What can we learn from the Rugby World Cup about accountability?
I’ve noticed that ‘people’ are quick to get stuck in when their teams not playing well at the Rugby World Cup, so I thought I’d get you thinking about the role of accountability in coaching.
With any team, you need to work with the skill sets you have to create an approach that gives you the best chance of success. The wider the skills set you have, the more effective you can be against different opposition. In club sport you can buy what you need (if you have the cash!!) but in International sport you have to work with what you’ve got. This is the role of the current coaching team and they need to be held accountable on how well they do this.
But you also need to consider the ability of the individual to deliver these skills under pressure. Who’s accountable for this? If the players don’t have the skills, or have shown in the past that they’re inconsistent, then I think it’s on the coaching team. But what if they have previously shown they have the skills but don’t execute them when it REALLY matters?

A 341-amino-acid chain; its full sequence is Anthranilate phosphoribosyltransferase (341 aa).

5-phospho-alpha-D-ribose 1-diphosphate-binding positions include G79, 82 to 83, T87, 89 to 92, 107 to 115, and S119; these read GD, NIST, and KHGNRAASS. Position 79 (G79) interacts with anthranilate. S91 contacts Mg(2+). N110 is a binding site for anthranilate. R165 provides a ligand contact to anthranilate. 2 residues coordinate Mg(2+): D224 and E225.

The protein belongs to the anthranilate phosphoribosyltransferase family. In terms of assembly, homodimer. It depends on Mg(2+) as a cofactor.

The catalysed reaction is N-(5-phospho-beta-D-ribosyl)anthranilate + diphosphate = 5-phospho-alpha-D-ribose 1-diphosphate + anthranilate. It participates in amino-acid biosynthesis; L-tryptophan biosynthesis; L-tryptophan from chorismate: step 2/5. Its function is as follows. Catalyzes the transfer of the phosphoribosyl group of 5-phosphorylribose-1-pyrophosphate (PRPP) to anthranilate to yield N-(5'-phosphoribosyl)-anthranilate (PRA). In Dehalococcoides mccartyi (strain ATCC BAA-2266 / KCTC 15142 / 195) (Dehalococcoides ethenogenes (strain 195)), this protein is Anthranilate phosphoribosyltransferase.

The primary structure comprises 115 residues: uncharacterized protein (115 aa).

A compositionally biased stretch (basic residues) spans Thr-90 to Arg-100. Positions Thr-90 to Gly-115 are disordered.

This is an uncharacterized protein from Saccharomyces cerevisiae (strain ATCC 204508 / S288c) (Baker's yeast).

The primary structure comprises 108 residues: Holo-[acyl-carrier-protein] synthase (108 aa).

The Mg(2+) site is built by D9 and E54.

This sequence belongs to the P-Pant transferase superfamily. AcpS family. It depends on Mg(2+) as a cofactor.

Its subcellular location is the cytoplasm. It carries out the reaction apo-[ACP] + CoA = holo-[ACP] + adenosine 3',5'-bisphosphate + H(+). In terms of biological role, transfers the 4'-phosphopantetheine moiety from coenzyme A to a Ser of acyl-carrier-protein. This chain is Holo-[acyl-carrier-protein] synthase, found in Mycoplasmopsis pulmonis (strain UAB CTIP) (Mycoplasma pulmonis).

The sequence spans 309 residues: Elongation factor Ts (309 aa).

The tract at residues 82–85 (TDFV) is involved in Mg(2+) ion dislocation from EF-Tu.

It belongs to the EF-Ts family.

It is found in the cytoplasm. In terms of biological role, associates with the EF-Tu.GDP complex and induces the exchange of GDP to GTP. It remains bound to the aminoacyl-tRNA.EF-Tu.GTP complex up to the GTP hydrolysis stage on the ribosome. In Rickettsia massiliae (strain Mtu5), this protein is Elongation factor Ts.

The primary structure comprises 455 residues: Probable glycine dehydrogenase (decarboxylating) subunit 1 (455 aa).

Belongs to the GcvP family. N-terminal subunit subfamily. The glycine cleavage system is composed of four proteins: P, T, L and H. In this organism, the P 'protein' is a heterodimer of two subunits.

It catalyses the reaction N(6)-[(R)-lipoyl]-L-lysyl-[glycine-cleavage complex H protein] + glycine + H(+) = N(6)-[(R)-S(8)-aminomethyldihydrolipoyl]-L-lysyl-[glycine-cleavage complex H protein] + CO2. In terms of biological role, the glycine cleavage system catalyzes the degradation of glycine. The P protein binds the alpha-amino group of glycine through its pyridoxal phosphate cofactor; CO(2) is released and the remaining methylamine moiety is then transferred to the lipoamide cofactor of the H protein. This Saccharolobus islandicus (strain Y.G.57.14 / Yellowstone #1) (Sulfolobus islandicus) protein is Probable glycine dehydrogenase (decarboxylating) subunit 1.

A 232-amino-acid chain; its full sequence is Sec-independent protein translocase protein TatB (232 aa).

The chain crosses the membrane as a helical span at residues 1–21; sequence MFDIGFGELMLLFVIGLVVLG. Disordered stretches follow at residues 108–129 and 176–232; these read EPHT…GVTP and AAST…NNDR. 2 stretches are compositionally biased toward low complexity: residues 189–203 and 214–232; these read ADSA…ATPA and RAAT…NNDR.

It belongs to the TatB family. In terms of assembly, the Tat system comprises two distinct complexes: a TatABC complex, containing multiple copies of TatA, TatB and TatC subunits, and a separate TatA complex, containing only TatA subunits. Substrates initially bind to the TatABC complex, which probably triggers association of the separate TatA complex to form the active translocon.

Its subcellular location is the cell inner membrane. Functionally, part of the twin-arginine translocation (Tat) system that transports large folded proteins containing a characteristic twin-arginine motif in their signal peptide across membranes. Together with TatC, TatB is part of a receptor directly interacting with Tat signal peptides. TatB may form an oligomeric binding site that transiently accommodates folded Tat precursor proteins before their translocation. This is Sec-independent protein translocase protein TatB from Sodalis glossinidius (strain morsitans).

Two things to think about here – the role of the individual in the learning process AND the effectiveness of PREVIOUS coaching. Learning how to be effective under pressure is not easy and takes time. This points to the importance of a consistent coaching approach OVER TIME to keep individuals focused (and hold them accountable) on their role in the learning process.
What does this mean for you? To drive improved performance in any organisation, make sure the right people are accountable at the right time (if someone hasn’t got the skills to step up, don’t forget to look at the quality of coaching they received!!) and commit to a joined-up approach to develop the skills people need to be successful when it matters most.
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